About Joel Rafael
Although he'd been writing and performing his songs for decades, in terms of recording, California folksinger, Joel Rafael, was a late bloomer. He was in his early-40s when he released his 1994 debut leading the Joel Rafael Group and his veteran presence and strong character showed in the earthy, melodic Americana tunes that made up the set. By the decade's end, he'd collected several awards, earned plenty of respect, and landed a contract with Jackson Browne's Inside Out imprint to which he delivered a string of well-received outings over the coming decade. Among them were a pair of tributes to Woody Guthrie, another folkie whose penchant for documenting social change in America Rafael shared. Of his own material, albums like 2008's Thirteen Stories High and 2012's America Come Home continued to show his depth and passion as a writer, while on-stage he showed his range, sharing bills with performers like Emmylou Harris, Crosby, Stills & Nash, and John Lee Hooker. He continued to record into the late 2010s, returning with the 2019 highlight Rose Avenue.
Inspired by the folk music boom of the early '60s, Rafael bought a guitar in his teens and began writing songs in the style of Guthrie, Ramblin' Jack Elliott, and Bob Dylan. Born in Chicago but raised in the San Gabriel Valley outside of Los Angeles, Rafael became active in the folk scene of Los Angeles before heading north to the Pacific Northwest in the late '60s. He would eventually return to California, where he settled down in North San Diego County to raise a family.
All through the '70s and '80s, Rafael continued to write folk songs and perform solo and in various groups around Southern California. It wasn't until the early '90s, however, that his solo career began to take off. In 1994, he released his first record fronting his own group, the Joel Rafael Band. Finding some traction in the singer/songwriter-friendly world of AAA radio, the record went on to win the San Diego CCMA award and Rafael also earned the New Folk Emerging Songwriter award from the Kerrville Folk Festival. The group released a follow-up album, Old Wood Barn, in 1996, again on Rafael's own Reluctant Angel Records. By the time of their third album, 2000's Hopper, they had signed with Jackson Browne's Inside Recordings.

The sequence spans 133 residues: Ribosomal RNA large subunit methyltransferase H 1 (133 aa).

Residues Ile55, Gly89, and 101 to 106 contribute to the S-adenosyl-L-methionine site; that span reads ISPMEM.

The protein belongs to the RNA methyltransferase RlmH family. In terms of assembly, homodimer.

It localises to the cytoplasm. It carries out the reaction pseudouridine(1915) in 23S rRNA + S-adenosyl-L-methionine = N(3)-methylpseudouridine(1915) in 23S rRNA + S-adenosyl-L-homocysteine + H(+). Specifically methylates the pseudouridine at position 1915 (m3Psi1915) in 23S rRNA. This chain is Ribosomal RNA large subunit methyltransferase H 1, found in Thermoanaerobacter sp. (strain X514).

In 2002, he wrote a number of songs and composed the background music for a new radio play of John Steinbeck's The Grapes of Wrath that was featured on NPR. A longtime fan of legendary folksinger Woody Guthrie, Rafael became part of Jimmy LaFave's Ribbon of Highway, Endless Skyway ensemble. The touring group featured a number of different songwriters paying tribute to Guthrie's music, and in 2003 Rafael released his own tribute album called Woodeye: Songs of Woody Guthrie. The album included guest appearances by Van Dyke Parks, Jennifer Warnes, and Ellis Paul. A second volume called Woodyboye: Songs of Woody Guthrie and Tales Worth Telling, Vol. 2 followed in 2005 and featured four previously unheard Guthrie lyrics to which Rafael wrote music.
After dedicating much of the decade to honoring Woody Guthrie's legacy, Rafael returned to his own songs in 2008 with Thirteen Stories High. The album included the protest song "This Is My Country," which featured guest vocals from David Crosby and Graham Nash. His eighth album, America Come Home, arrived in 2012 and he continued to tour, performing with everyone from Sheryl Crow to Taj Mahal. Later that year, he was also asked to perform at the Woody Guthrie Centennial Songbook show at the Kennedy Center for Performing Arts in Washington, D.C. A few years later, Rafael delivered his ninth album, Baladista. He continued to perform over the next few years and in 2018 teamed up with multi-instrumentalist Marty Rifkin to record his next batch of songs. That album, Rose Avenue, was released in 2019 and featured a collaboration with Jason Mraz on the song "Strong." ~ Timothy Monger